Reflections on the Funerary Monuments and Burying Grounds of Early New England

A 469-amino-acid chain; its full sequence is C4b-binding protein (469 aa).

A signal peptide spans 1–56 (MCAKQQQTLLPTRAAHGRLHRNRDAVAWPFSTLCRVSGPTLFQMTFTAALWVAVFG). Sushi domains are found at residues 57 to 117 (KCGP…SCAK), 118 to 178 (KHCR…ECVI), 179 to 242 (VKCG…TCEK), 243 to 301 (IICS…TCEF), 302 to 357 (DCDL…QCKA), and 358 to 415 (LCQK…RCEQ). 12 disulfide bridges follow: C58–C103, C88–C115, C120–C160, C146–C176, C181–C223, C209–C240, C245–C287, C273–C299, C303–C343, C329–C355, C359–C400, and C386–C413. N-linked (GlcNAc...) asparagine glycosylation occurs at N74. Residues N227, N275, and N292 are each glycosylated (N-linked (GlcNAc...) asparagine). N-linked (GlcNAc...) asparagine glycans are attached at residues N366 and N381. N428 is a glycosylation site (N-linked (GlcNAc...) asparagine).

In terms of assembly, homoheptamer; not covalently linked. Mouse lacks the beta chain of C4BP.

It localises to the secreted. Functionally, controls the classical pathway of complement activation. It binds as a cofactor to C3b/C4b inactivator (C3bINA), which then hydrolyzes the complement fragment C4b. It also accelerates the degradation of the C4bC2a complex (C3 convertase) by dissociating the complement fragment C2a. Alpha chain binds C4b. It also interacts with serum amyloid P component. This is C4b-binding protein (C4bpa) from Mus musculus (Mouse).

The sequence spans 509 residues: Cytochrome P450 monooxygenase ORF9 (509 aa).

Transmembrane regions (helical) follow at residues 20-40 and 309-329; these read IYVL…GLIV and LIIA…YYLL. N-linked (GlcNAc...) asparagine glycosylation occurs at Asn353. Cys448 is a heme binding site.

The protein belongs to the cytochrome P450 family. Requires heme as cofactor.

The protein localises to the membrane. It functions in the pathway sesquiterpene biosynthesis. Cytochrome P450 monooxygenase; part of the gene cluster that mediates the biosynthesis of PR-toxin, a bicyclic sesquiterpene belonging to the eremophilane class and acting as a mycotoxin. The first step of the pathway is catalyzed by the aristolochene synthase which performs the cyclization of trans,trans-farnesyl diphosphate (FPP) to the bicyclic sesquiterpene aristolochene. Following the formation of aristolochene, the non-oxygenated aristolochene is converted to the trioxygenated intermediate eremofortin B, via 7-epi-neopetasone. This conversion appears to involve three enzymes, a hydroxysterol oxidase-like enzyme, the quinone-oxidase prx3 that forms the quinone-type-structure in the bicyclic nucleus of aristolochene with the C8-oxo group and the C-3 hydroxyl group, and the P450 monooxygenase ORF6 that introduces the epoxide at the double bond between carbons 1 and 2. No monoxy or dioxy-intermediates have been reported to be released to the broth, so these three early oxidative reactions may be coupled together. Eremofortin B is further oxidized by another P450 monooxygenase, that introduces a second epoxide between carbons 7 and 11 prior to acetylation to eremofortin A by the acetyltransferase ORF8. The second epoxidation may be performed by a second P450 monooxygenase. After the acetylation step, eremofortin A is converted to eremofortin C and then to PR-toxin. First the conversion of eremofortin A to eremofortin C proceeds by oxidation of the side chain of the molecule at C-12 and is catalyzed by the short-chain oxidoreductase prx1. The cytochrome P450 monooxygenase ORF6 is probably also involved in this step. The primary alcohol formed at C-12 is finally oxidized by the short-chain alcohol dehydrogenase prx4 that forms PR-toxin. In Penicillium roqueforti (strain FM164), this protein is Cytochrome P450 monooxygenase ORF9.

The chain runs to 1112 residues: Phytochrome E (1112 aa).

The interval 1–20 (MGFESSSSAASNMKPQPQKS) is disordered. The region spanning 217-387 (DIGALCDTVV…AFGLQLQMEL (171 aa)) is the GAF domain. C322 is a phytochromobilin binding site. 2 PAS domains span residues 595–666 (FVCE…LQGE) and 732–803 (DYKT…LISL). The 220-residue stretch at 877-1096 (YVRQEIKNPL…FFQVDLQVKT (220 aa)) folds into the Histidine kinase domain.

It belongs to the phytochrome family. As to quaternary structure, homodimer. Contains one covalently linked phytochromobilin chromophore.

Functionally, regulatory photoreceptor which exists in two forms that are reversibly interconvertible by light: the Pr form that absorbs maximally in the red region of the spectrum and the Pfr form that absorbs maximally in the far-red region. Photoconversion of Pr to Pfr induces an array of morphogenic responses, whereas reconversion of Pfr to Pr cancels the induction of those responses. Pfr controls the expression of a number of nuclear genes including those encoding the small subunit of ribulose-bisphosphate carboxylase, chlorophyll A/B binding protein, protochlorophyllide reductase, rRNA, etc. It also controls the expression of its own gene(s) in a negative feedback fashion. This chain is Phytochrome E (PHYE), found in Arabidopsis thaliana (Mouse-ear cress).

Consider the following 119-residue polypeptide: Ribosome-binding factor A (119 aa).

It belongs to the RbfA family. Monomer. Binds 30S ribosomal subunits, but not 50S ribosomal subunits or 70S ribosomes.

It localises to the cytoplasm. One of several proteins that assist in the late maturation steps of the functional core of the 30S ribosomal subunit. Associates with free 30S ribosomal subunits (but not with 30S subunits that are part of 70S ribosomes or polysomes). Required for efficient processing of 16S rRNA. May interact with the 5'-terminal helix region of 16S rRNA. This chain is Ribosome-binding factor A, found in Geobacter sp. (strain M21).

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This thesis comprises a considerable revision of the scholarship on the burying grounds and funerary monuments of early New England. It analyzes numerous objects and texts as yet unstudied in the literature on these topics, arguing for a cultural historical recontextualization of objects and spaces. My research pays attention to both the material realities and material imagination of the seventeenth and eighteenth century. The themes of the paper include the following: the status of funerary monuments and burying ground meditations in the materially ambivalent Puritan milieu; the impulse to order as it relates to burying grounds as parcels of colonial landscape; the idea of the "good name"; the purifying "texts of self" that constitute the content of funerary monuments; and the pilgrimage, a prime metaphor for the Protestant life. The project stands between history and fiction, depending upon archival evidence and extensive primary documentation, on the one hand, and suspicious local histories and the playful propositions inherent of the interpretive enterprise, on the other.